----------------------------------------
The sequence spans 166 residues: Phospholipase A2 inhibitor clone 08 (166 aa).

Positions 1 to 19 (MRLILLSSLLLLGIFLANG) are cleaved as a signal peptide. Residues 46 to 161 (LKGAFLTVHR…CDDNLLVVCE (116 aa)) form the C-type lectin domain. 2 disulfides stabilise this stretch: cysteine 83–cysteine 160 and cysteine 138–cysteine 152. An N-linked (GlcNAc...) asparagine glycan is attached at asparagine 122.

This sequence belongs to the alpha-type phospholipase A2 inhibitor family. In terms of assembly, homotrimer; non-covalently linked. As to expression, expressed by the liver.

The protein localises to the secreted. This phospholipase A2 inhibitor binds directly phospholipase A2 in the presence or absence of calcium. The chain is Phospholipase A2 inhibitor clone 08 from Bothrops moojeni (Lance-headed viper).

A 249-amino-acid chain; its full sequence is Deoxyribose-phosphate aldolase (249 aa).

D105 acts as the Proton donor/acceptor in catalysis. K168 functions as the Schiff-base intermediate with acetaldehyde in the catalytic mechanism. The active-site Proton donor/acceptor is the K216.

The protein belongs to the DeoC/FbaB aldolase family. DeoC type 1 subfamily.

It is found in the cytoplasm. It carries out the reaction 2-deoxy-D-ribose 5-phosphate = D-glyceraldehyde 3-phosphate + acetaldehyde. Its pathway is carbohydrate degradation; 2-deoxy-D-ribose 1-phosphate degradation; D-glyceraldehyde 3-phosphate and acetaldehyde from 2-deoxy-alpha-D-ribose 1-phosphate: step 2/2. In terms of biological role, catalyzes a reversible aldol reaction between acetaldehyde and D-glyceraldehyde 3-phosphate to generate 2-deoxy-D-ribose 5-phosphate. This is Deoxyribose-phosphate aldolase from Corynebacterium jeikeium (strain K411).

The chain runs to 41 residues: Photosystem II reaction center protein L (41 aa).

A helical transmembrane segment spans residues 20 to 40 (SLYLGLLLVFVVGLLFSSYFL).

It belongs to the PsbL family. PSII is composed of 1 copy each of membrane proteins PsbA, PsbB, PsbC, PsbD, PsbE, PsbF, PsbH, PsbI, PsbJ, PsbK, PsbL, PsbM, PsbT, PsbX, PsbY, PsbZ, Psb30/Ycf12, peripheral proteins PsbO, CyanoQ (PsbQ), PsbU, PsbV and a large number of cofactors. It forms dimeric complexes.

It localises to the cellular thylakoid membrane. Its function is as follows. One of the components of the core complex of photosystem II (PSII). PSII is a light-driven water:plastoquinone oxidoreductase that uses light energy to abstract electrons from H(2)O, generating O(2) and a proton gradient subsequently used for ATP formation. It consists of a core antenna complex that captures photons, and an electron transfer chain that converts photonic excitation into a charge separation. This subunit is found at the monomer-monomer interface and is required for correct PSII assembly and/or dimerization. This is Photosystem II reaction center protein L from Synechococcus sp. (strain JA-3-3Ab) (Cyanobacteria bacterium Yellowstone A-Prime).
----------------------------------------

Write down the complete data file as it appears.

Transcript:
The sequence spans 166 residues: Phospholipase A2 inhibitor clone 08 (166 aa).

Positions 1 to 19 (MRLILLSSLLLLGIFLANG) are cleaved as a signal peptide. Residues 46 to 161 (LKGAFLTVHR…CDDNLLVVCE (116 aa)) form the C-type lectin domain. 2 disulfides stabilise this stretch: cysteine 83–cysteine 160 and cysteine 138–cysteine 152. An N-linked (GlcNAc...) asparagine glycan is attached at asparagine 122.

This sequence belongs to the alpha-type phospholipase A2 inhibitor family. In terms of assembly, homotrimer; non-covalently linked. As to expression, expressed by the liver.

The protein localises to the secreted. This phospholipase A2 inhibitor binds directly phospholipase A2 in the presence or absence of calcium. The chain is Phospholipase A2 inhibitor clone 08 from Bothrops moojeni (Lance-headed viper).

A 249-amino-acid chain; its full sequence is Deoxyribose-phosphate aldolase (249 aa).

D105 acts as the Proton donor/acceptor in catalysis. K168 functions as the Schiff-base intermediate with acetaldehyde in the catalytic mechanism. The active-site Proton donor/acceptor is the K216.

The protein belongs to the DeoC/FbaB aldolase family. DeoC type 1 subfamily.

It is found in the cytoplasm. It carries out the reaction 2-deoxy-D-ribose 5-phosphate = D-glyceraldehyde 3-phosphate + acetaldehyde. Its pathway is carbohydrate degradation; 2-deoxy-D-ribose 1-phosphate degradation; D-glyceraldehyde 3-phosphate and acetaldehyde from 2-deoxy-alpha-D-ribose 1-phosphate: step 2/2. In terms of biological role, catalyzes a reversible aldol reaction between acetaldehyde and D-glyceraldehyde 3-phosphate to generate 2-deoxy-D-ribose 5-phosphate. This is Deoxyribose-phosphate aldolase from Corynebacterium jeikeium (strain K411).

The chain runs to 41 residues: Photosystem II reaction center protein L (41 aa).

A helical transmembrane segment spans residues 20 to 40 (SLYLGLLLVFVVGLLFSSYFL).

It belongs to the PsbL family. PSII is composed of 1 copy each of membrane proteins PsbA, PsbB, PsbC, PsbD, PsbE, PsbF, PsbH, PsbI, PsbJ, PsbK, PsbL, PsbM, PsbT, PsbX, PsbY, PsbZ, Psb30/Ycf12, peripheral proteins PsbO, CyanoQ (PsbQ), PsbU, PsbV and a large number of cofactors. It forms dimeric complexes.

It localises to the cellular thylakoid membrane. Its function is as follows. One of the components of the core complex of photosystem II (PSII). PSII is a light-driven water:plastoquinone oxidoreductase that uses light energy to abstract electrons from H(2)O, generating O(2) and a proton gradient subsequently used for ATP formation. It consists of a core antenna complex that captures photons, and an electron transfer chain that converts photonic excitation into a charge separation. This subunit is found at the monomer-monomer interface and is required for correct PSII assembly and/or dimerization. This is Photosystem II reaction center protein L from Synechococcus sp. (strain JA-3-3Ab) (Cyanobacteria bacterium Yellowstone A-Prime).